Jeremias holds that Luke’s brief mention of Jesus’ resurrection appearance to Peter in Luke 24:34 is of even greater antiquity than is 1 Corinthians 15:5, which would make this an extremely early witness to these appearances.^34 Dodd and Bultmann also note the connections between the fact that Peter appears in the references in both Luke 24:34 and 1 Corinthians 15:5.^35 A previously mentioned tradition, 2 Timothy 2:8, presents another contrast by linking the Jesus who descended from David with the same person who was raised from the dead. Not only is Jesus’ resurrection proclaimed as an event of history, but early creeds also assert that, on the basis of this event, Jesus’ claims were justified. In particular, it is said that the resurrection revealed the uniqueness of Jesus’ person.
That Romans 1:3–4 is an ancient pre-Pauline creed is shown by the parallelism of the clauses,^36 which is especially seen in the contrast between Jesus as both the son of David and the Son of God.^37 The same Jesus who was born in space and time was raised from the dead.^38 This creed proclaims that Jesus was shown to be the Son of God, Christ (or Messiah) and Lord and vindicated as such by his resurrection from the dead.^39 Cullmann adds that redemption and Jesus’ final exaltation were also included in this significant creedal affirmation.^40 Such an encompassing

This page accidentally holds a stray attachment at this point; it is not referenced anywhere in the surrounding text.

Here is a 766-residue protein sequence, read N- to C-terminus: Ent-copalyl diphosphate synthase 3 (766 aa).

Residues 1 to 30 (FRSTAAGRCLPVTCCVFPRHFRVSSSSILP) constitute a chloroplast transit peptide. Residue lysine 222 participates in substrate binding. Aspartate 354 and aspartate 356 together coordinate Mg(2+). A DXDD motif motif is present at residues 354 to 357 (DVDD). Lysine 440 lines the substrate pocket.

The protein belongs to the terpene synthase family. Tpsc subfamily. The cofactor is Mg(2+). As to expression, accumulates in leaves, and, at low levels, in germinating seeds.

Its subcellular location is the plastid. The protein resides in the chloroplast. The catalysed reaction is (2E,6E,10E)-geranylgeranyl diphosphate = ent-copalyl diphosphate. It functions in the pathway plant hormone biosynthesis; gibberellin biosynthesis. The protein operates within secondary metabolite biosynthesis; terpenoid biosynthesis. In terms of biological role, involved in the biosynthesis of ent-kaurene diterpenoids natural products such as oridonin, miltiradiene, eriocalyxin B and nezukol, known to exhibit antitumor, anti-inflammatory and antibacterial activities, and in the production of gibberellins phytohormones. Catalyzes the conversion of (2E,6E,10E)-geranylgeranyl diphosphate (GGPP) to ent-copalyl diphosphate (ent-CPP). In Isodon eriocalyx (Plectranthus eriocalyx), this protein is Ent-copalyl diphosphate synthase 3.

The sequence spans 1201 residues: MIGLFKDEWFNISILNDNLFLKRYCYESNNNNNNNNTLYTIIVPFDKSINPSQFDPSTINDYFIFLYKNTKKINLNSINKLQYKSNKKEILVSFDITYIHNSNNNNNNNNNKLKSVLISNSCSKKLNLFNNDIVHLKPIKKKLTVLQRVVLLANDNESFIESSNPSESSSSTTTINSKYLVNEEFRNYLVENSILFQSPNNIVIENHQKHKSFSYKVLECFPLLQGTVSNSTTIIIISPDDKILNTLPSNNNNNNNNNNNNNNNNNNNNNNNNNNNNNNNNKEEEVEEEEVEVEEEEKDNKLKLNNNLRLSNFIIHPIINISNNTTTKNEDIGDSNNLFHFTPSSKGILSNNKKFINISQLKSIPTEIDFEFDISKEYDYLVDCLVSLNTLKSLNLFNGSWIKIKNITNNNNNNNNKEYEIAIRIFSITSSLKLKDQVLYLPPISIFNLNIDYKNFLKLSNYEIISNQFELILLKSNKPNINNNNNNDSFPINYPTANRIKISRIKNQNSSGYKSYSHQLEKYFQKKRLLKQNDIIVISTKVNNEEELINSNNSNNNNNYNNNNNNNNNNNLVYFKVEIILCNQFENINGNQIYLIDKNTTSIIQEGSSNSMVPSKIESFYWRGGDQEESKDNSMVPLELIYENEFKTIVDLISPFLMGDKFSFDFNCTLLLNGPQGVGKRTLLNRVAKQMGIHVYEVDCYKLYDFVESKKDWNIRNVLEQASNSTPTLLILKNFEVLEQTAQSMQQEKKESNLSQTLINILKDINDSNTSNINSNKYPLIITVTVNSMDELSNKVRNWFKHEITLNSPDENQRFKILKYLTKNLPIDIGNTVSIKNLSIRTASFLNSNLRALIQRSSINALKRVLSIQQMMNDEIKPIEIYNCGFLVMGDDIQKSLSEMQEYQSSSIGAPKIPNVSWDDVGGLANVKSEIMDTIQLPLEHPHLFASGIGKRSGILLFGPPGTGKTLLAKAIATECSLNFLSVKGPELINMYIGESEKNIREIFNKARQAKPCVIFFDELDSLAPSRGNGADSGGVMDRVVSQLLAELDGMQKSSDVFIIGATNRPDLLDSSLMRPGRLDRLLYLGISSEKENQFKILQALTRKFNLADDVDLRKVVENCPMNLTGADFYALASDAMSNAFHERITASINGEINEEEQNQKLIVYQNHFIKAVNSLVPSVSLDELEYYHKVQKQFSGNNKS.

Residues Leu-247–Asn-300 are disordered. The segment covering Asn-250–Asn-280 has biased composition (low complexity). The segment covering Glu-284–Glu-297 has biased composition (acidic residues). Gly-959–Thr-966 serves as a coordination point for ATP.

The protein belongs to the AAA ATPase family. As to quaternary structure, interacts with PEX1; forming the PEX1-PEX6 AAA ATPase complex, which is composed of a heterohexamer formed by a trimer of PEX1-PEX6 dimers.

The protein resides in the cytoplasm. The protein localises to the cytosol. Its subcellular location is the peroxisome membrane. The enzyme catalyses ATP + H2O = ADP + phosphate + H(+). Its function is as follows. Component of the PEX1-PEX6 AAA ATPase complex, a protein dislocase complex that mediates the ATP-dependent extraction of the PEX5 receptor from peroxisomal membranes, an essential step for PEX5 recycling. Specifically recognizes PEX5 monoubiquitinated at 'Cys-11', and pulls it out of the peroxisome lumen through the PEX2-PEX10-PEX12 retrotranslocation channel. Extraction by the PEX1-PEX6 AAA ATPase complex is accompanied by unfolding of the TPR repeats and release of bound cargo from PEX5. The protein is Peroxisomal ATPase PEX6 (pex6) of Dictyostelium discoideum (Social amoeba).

32 Drane, Introducing the NT, p. 99.
33 See the influential treatment by Dodd, Apostolic Preaching, pp. 17–31; cf. Craig’s overview of the debate, pp. 36–38.
Joachim Jeremias, “Easter: The Earliest Tradition and the Earliest Interpretation,” p. 306.
35 C.H. Dodd, “Risen Christ,” p. 125; Bultmann, Theology, vol. 1, p. 45.
36 Cf. Neufeld, Confessions, pp. 7, 50; Pannenberg, Jesus, pp. 118, 283, 367; Dodd, Apostolic Preaching, p. 14; Bultmann, Theology, vol. 1, p. 27; vol. 2, p. 121; Fuller, Foundations, pp. 187, 189.